Behal et al. [4] posit that the excessive use of tobacco is highly effective in causing the colonization of visible and deep periodontal pockets, that contains high levels of periodontal pathogens within them. The accumulation of pathogenic microorganisms in the oral cavity may result in dental plaque leading to periodontal conditions.

To prevent the pathology, patients are usually provided basic preventive knowledge regarding the effective maintenance of oral hygiene. It has been shown that an increase in the number of gram-negative bacteria and anaerobes within the subgingival plaque causes the development of periodontal disease [5].

The procedure of professional tooth surface cleaning and screening for cavities/gum disease is routine during a dental visit [6]. Useful information regarding the current inflammatory status of periodontal tissue is provided by the periodontal probing depth. This may even indicate the chronicity of local inflammation.

There is a significant association between gingivitis and dental plaque. The young, adult, and senior populations across the world depict the existence of disparities in the level of periodontitis [7]. These disparities are associated with different aspects of periodontal conditions, including aggressive and chronic conditions.

A study conducted by Manrikian et al. [8] surveyed to investigate the tendency of increasing periodontal indices. The results reported around 2.04% cases of periodontal probing depth (4–5 mm). The periodontal conditions can be prevented and treated through appropriate selection and implementation of certain strategies derived based on epidemiologic data.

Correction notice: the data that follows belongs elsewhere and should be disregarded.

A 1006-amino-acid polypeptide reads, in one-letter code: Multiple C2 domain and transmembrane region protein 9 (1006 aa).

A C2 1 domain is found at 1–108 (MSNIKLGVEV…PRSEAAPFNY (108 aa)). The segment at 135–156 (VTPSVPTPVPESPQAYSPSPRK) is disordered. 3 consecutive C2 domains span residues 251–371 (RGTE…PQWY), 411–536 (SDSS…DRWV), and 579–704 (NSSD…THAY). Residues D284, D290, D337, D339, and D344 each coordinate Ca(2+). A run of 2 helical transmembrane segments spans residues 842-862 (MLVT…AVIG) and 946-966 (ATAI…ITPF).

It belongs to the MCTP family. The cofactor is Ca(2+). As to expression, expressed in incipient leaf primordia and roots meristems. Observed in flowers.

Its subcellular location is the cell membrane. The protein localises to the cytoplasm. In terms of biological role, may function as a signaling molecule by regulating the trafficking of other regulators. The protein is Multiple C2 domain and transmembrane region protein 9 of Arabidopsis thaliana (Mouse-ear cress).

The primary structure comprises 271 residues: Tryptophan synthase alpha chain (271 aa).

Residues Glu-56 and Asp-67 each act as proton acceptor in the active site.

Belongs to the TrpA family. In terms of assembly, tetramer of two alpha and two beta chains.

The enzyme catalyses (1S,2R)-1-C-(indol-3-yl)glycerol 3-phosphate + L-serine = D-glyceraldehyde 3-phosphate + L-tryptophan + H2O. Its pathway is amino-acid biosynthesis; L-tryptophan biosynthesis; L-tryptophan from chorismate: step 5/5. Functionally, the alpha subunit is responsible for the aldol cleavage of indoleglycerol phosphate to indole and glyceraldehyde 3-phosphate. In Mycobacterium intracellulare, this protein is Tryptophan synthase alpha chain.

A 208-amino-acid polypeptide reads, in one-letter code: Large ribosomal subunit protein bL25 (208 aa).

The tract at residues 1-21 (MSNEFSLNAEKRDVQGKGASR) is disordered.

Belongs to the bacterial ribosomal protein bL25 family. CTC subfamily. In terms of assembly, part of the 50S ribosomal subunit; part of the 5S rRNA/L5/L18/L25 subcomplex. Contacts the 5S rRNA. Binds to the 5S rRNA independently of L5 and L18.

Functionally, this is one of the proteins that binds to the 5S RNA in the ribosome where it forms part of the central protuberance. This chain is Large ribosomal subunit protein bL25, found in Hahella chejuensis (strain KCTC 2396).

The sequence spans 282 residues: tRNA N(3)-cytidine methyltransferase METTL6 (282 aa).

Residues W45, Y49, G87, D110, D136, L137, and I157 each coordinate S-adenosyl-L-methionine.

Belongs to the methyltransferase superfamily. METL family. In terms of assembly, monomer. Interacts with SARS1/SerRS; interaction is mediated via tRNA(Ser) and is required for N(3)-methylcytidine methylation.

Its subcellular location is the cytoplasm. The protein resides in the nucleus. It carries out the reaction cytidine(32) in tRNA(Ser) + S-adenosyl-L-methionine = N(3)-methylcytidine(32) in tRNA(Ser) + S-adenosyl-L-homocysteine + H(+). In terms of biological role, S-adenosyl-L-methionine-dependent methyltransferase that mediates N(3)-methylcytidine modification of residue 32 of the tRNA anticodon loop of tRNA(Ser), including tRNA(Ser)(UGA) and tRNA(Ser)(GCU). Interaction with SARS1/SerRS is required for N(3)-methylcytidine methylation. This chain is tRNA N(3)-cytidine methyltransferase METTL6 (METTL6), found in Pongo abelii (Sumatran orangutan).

The data regarding the periodontal status of adolescents is scarce. Gautam et al. [9] provided important knowledge regarding the prevalence of periodontal diseases among individuals, where male participants were commonly affected through deep and shallow pockets.

Besides, the prevalence of early-stage periodontal diseases was more common among children, whereas, in adults, the disease was highly severe. This determines the need of providing knowledge regarding preventive measures among individuals [10].

The prevalence of periodontitis is detected among patients with a special reference to gender. The study aims to analyse the factors that are significant in determining the prevalence of periodontal diseases among adult patients.

In addition, this study aims to analyse the prevalence of non-surgical and surgical treatment that were done for the patient who need.

Methodology

The study is based on the cross-sectional epidemiological approach to evaluate the prevalence of periodontitis based on the population gender. Before conducting this study, the ethical approval was obtained from the review board of the centre where the study took place (register number 002-13).

A total of 197 individuals were selected and stratified by random sampling based on inclusion and exclusion criteria. The inclusion of participants was based on the conditions; patients with no history of periodontal treatment in last six months, the individual should have at least twenty teeth, and should be presented with minimal periodontal disease with a minimal 1-2 interdental clinical attachment loss at the site of greatest lost. Individuals with any systemic disease (like cancer, diabetes mellitus, HIV, immunosuppressive therapy, and metabolic disease), and pregnancy/lactation were excluded from the study.